Sue Cauhape: How Ham Radio operators are your friends

I found the following story on Southgate ARC and found it interesting about the changing world we live in.  From my own point of view, being a ham, I’m wondering even how I would handle it.  To start with my call display would be showing some number I’ve never heard of.  My first thought is Am I getting a call that my windows computer is corrupt, then when I hear the story about my loved one how much money do I have to send and the list goes on and on.  30 years ago my reply would be thank you for the update and send along a thinking of you reply.  But today, of course, the jaundice eyes are thinking scam, evasion of my privacy and all of that.  Oh how times are changing and probably not for the better. Being a volunteer myself I know from personal expoerence that 97% of the people are thankful for our donated time and the other 3% as what happened yesterday just come to abuse a volunteer.  I’ve opened up the comments section, let us know what are your first thoughts when the phone rings and it’s not a familiar number and are you going to believe the ham on the other end with news from a loved one or friend?

Lahontan Valley News reports on the Sierra Intermountain Emergency Radio Association

A recent radio conversation between two HAMs raised a disturbing issue that surprised both of them.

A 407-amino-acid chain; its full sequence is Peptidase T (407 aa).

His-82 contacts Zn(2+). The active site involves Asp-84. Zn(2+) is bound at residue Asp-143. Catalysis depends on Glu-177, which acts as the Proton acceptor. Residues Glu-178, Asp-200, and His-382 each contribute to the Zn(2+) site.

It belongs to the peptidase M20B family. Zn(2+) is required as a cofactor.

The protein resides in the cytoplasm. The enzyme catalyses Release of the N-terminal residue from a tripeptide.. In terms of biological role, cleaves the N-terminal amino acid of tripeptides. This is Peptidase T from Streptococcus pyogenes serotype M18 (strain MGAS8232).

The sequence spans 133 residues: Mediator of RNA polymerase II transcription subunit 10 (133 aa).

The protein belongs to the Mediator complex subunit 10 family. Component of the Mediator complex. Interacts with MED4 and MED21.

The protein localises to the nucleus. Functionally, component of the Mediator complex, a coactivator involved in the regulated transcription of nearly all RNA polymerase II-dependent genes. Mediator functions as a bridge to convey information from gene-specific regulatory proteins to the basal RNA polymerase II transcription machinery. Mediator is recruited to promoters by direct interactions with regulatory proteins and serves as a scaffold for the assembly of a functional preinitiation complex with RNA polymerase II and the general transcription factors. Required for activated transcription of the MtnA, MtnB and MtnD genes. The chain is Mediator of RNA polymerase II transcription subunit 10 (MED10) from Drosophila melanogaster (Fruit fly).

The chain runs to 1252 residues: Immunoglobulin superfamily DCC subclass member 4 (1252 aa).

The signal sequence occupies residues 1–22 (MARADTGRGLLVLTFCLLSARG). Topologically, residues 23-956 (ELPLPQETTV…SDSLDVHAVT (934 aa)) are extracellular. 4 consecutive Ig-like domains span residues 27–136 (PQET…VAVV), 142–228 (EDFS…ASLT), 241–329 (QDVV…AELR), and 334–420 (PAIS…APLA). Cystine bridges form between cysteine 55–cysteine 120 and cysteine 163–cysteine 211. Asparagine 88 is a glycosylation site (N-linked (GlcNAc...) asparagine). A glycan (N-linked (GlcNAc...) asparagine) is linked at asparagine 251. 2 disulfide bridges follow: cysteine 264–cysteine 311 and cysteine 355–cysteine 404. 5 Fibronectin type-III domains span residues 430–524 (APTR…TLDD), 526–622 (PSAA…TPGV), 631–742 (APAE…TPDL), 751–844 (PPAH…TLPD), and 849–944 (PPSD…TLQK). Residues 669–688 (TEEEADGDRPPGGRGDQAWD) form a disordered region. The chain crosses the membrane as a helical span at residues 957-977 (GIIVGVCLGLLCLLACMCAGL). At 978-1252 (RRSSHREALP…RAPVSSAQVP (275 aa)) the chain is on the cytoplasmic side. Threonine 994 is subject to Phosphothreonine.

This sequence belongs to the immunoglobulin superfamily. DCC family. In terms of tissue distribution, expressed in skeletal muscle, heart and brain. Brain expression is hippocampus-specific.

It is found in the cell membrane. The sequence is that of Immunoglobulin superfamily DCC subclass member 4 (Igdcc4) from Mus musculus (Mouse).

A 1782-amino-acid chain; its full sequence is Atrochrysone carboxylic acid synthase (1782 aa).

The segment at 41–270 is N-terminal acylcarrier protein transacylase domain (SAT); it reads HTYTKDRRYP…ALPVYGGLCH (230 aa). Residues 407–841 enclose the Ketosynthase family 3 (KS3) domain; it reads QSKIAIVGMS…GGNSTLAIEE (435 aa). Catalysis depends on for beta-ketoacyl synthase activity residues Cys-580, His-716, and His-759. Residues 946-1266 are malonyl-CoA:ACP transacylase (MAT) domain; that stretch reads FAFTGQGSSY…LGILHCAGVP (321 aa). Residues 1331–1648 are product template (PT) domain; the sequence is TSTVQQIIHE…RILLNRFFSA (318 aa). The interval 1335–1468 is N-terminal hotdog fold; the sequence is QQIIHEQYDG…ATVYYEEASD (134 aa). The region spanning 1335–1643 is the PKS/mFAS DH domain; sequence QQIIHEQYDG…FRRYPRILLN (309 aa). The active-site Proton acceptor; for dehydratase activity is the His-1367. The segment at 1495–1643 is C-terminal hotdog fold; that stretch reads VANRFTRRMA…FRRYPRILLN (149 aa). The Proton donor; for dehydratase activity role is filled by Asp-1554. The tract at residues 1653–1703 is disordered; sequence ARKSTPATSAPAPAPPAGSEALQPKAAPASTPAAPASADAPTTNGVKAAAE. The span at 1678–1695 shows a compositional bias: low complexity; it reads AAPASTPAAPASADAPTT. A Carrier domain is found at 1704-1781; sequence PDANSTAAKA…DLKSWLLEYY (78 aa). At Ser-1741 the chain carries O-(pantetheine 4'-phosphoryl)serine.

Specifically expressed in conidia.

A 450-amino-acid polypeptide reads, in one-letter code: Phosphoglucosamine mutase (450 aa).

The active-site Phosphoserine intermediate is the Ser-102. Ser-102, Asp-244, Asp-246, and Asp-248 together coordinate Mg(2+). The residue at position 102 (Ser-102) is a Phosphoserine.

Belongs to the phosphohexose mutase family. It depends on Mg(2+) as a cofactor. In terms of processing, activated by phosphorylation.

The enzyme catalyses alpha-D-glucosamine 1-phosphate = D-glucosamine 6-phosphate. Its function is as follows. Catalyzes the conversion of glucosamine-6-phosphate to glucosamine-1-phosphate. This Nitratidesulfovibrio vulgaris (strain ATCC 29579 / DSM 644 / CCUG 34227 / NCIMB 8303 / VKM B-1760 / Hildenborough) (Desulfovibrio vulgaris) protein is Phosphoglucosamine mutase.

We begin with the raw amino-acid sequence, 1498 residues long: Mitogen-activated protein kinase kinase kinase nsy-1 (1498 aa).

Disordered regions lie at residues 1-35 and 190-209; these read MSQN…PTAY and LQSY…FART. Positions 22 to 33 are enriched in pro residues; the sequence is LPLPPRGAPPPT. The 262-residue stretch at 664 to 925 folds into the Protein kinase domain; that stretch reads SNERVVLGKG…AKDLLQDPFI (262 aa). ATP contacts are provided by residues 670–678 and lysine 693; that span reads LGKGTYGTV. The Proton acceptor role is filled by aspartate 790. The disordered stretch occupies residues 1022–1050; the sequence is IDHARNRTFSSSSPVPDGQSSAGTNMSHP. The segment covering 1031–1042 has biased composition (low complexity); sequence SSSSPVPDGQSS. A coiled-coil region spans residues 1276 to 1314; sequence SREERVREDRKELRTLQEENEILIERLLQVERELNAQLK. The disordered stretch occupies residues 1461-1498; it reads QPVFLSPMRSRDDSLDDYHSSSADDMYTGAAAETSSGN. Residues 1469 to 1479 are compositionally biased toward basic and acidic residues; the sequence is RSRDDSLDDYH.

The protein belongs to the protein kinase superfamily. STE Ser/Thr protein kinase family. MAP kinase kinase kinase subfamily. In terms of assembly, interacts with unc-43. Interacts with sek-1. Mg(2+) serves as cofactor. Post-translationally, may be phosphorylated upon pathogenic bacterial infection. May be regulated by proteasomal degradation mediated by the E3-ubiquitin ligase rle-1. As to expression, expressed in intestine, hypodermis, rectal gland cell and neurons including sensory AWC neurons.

The conversation involved the NTS (National Traffic Service) that uses amateur radio operators throughout the United States to relay information during large-scale emergencies, such as earthquakes.

When phone connections are down, residents in stricken areas want to contact relatives outside the area. HAM radio operators offer this volunteer service to anyone able to come to their locations

One of the HAMs in the above conversation stated that sometimes in calling people with such information, he is met with suspicion and even hostility. Is he a telemarketer? Is he a drug dealer? Or worse yet, is he a terrorist?

Surprisingly, most people haven’t even heard of amateur radio. If they have, they consider it an obsolete technology. HAMs still perform many services for their communities by providing communications for large sports events, parades, and point-of-delivery vaccination operations.

In Carson Valley, SIERA (Sierra Intermountain Emergency Radio Association) has stepped in during last winter’s floods. Many members also work through CERT, DCART and other emergency organizations to provide assistance, either at the 911 Call Center or in setting up the Red Cross shelter for residents of a Gardnerville mobile home park.

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